Looking Back to See the Future of Higher Education
There are a lot of top-10 prediction lists floating around this time of year. While it’s nice to know what’s to come, it’s also wise to look back to uncover patterns, learn from mistakes, and take a moment to be proud of how far higher ed has come. In taking this mindful approach to a new decade, I think we can then create a map for the future, celebrate and connect as a community, and look for the big areas of opportunity.
Looking back, when the Great Recession hit in 2008, it made people think differently about the value of higher education. In fact, did you know that college enrollment has increased in every recession since the 1960s? Because jobs were hard to find, people found that enrolling in college could teach them new or different skills to enable them to re-enter the workforce.
Between 2000 and 2017, undergraduate enrollment increased by 27%. By 2028, total undergraduate enrollment is projected to increase to 17.2 million students.
—National Center for Education Statistics
The Great Recession and the years shortly following became a pivotal moment for higher ed. Colleges and universities felt the weight of preparing students for work during and beyond a tumultuous economic downturn. And they also saw demographics shift — older learners working full- or part-time became more of the norm. These emergent learners didn’t view higher education as the traditional four-years of episodic learning. Instead, they faced a new reality where workers require constant upskilling and reskilling to thrive in an increasingly dynamic labor market.
In response to these new economic realities and shifting demographics, online learning has emerged to expand access to education. In 2000, only 8 percent of students were enrolled in an online course, but by 2008 enrollment had increased to 20 percent, according to the National Center for Education Statistics.
By 2012, the impact of online learning on education could no longer be denied, with about 5.5 million students worldwide taking at least one class online, according to the Education Department. And the numbers continue to grow every year. Now, more than a third of college students are taking at least one course online.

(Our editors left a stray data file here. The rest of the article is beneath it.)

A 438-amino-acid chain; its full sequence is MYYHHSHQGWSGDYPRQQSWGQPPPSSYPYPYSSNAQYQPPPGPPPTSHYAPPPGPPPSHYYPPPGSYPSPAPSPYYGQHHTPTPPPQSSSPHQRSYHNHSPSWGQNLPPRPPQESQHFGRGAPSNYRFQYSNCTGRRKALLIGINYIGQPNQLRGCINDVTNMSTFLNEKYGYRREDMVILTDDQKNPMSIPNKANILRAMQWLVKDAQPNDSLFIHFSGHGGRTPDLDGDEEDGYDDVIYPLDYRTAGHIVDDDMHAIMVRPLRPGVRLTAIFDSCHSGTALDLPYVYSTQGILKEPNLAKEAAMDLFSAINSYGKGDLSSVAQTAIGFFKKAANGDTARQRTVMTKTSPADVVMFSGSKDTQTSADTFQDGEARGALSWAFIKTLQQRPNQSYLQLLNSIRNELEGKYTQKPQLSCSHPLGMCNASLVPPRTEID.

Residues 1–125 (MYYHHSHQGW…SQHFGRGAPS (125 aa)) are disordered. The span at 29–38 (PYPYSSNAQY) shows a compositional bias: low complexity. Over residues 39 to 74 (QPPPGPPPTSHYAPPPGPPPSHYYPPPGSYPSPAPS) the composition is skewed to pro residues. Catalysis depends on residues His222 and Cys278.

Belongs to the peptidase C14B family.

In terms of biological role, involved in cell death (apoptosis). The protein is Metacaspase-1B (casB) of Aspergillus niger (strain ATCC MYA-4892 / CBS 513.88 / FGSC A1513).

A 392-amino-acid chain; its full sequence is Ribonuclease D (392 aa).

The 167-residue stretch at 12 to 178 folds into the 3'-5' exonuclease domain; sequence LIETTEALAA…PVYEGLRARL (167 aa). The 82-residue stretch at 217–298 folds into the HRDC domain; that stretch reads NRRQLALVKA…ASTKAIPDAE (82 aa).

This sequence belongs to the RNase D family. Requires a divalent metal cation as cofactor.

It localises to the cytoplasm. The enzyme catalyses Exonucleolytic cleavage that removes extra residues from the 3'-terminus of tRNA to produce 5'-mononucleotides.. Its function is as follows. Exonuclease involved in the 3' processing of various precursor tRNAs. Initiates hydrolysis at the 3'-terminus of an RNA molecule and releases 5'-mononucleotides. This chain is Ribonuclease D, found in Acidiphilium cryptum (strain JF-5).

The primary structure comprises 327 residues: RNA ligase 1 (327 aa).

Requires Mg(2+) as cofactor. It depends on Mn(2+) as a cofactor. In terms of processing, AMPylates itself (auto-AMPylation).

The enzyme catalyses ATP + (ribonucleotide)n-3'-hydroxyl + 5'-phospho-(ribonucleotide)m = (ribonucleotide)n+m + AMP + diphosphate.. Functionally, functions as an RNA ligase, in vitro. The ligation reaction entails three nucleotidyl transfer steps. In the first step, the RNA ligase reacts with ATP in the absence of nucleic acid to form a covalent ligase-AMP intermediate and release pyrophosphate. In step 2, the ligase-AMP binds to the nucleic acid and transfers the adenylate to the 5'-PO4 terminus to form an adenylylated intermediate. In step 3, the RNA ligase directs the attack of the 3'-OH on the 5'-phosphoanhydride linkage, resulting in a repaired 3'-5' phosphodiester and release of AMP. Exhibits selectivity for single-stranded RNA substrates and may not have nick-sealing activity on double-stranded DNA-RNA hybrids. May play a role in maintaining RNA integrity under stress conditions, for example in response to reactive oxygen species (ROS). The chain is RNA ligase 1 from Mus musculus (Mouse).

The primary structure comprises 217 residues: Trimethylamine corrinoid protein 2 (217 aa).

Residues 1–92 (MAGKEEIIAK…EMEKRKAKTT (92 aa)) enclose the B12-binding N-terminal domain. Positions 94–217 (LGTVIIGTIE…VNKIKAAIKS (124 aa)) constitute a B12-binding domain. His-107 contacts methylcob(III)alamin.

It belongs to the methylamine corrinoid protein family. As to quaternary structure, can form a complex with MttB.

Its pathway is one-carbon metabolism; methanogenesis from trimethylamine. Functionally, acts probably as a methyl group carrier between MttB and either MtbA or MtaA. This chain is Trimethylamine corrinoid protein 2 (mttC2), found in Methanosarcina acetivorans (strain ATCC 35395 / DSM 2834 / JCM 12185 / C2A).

With so much growth in online learning, it’s important to note that college completion still matters. Between 2010 and 2019, the labor market consists primarily of those with bachelor’s degree or above (15 million workers), according to Thomson Reuters.
Digital transformation in higher ed is no longer a nice-to-have. It’s a must-have.
Given these major shifts from the past decade, digital transformation in higher ed is no longer a nice-to-have. It’s a must-have. By innovating and connecting with students in seamless, personalized ways, institutions can deliver more impactful and relevant learning experiences. I see the following four categories as being the biggest opportunities for the future.
Digital transformation requires a change of mindset
If higher education is to truly seize the opportunities offered by digital transformation, it must become more willing to think outside its incumbent boxes. The digital economy doesn’t conform to a traditional 9-to-5 weekday schedule, and neither should higher education. It’s time to rethink fixed-start dates, 15-week semesters, 3-credit hour courses, and 9-5 office hours. Thinking outside these boxes isn’t easy, but we already see promising alternatives, especially at community colleges and fully online institutions where flexible start dates, 6-week courses, and bootcamps are in motion.
Moving to the cloud becomes a bigger priority
Whereas IT once ran all technology systems on-premise, institutions are slowly but surely moving to the cloud, with overall spend doubling from an estimated $1.4 billion in 2018 to $3.2 billion in 2022, according to a report by Ovum. For many, the practical path forward is a hybrid approach, as it can be very difficult to rip and replace a school’s legacy systems. Instead, extending onprem systems with cloud services and combining these with other cloud-based systems will decrease the burden of maintenance on the institutional IT staff and enable more opportunities for innovation.
Analytics plays a center stage in personalized experiences
Analytics remains an important area of investment for schools for 2020, with an overall growth score of 35 percent since 2018, according to Ovum. In fact, 61 percent of all institutions ranked analytics as one of their top three project categories for the next 18 months, with 24 percent of the institutions surveyed ranking it as their top priority. Analytics capabilities are now embedded into nearly all new vendor offerings (ERP, LMS, CRM, etc.), thus increasing ease of adoption for non-technical users and reducing the pain of integration. As institutions seek to engage students in personalized ways, they’ll rely on analytics solutions that can be seamlessly integrated into their system.
AI is here to stay
While AI is currently influencing strategy at only 13 percent of colleges and universities, according to research at EDUCAUSE, interest in AI will be high in 2020 as colleges seek to improve enrollment, as well as help give students advice and counsel.
At Georgia State University, AI assisted high school students in their transition to college, reducing summer melt by 21 percent, which meant 324 additional students showed up for the first day of fall classes. The university’s conversational AI system supported college-bound freshmen by answering questions, 24/7, such as “when is orientation?” and “Can I have a car on campus?”
All of these opportunities to innovate and transform will be discussed in depth at Higher Ed Summit 2020 in Indianapolis, April 29 – May 1. Register today to connect with your peers and learn how they’re creating a brighter future of higher ed.
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